There are some things you see as a kid that become a skewed fact that actually turns out not to be true at all, like your dad is the tallest guy in the world or your step-uncle is a fantastic kisser. This also applies to movies, where some detail sticks out for you and you turn it into a false assumption.
National Lampoon’s European Vacation (1985)
I’ll make this one brief since it’s extra dumb and merely remembering that I used to think this has caused me to check myself into the tallest mental facility I can find so I can jump off their roof.
European Vacation is kind of bleh. It’s nowhere near the classic the first Vacation is, and really just seems like they decided to make a movie in Europe and would figure the rest out as they went along, only insisting that there was a kidnapping by swarthy Italians. In the plus column, I remember my first time seeing that German girl topless and thinking, “Wow, boobs, I can get into that…” I was 27 at the time.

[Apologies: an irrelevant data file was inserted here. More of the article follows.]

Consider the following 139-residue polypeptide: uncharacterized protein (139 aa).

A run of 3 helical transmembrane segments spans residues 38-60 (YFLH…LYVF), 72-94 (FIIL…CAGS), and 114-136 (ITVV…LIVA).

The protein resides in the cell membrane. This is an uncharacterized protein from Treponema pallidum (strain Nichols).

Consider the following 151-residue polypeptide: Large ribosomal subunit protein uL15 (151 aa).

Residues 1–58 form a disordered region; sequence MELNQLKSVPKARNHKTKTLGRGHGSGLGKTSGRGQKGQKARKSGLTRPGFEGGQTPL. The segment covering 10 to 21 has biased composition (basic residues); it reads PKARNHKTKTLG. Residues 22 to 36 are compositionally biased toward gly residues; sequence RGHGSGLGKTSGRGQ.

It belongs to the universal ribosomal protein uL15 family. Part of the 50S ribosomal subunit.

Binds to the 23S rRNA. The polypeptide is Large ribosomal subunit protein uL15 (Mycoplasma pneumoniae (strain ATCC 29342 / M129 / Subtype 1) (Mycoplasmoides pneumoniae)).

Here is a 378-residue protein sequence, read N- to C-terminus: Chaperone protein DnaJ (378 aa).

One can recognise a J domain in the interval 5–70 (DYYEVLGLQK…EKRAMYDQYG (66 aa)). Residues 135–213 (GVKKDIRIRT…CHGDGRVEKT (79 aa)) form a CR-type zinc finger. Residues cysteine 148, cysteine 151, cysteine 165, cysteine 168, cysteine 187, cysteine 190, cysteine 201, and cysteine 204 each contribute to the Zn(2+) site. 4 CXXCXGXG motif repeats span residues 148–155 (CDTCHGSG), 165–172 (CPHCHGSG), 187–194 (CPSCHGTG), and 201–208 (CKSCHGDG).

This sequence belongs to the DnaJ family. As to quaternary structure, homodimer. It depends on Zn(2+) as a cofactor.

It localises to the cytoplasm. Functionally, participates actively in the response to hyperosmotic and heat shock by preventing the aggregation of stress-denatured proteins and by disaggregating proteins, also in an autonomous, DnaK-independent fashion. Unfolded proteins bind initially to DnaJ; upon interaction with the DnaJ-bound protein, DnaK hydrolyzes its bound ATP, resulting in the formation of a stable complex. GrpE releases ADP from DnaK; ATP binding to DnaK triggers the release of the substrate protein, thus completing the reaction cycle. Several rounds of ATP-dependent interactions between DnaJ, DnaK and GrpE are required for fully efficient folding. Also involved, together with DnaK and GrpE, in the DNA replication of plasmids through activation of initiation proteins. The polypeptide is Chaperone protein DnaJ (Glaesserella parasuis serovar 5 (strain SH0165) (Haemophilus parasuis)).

Anyway, my dumb part comes when the Griswolds are on a train and they all realize they can’t stand each other’s company. Ellen is loudly reading the newspaper, Audrey is loudly chewing gum, Clark is loudly playing with an ashtray and Rusty is loudly singing along to a Walkman the size of a hardcover edition of The Bible. It is the Walkman that is the center of my shame. As Rusty is singing along, Clark is getting increasingly agitated and desperately tries to turn off the Walkman, yet can’t figure out how (even though he could have just taken it from Rusty I guess). Rusty keeps singing the entire time, and as Clark finally gives up, Rusty nonchalantly sings, “It’s me.” The way he says it and the timing led me to believe that he fooled Clark and there was no power source to be turned off, because RUSTY WAS POWERING IT HIMSELF. Somehow. Like he meant, “No, there are no batteries, no off button. The power of the Walkman lies within me.” It makes no sense why I thought that. There was no other indication in the movie that Rusty was a sorcerer (except bagging that German chick).
(The part I’m referring to is at 1:44)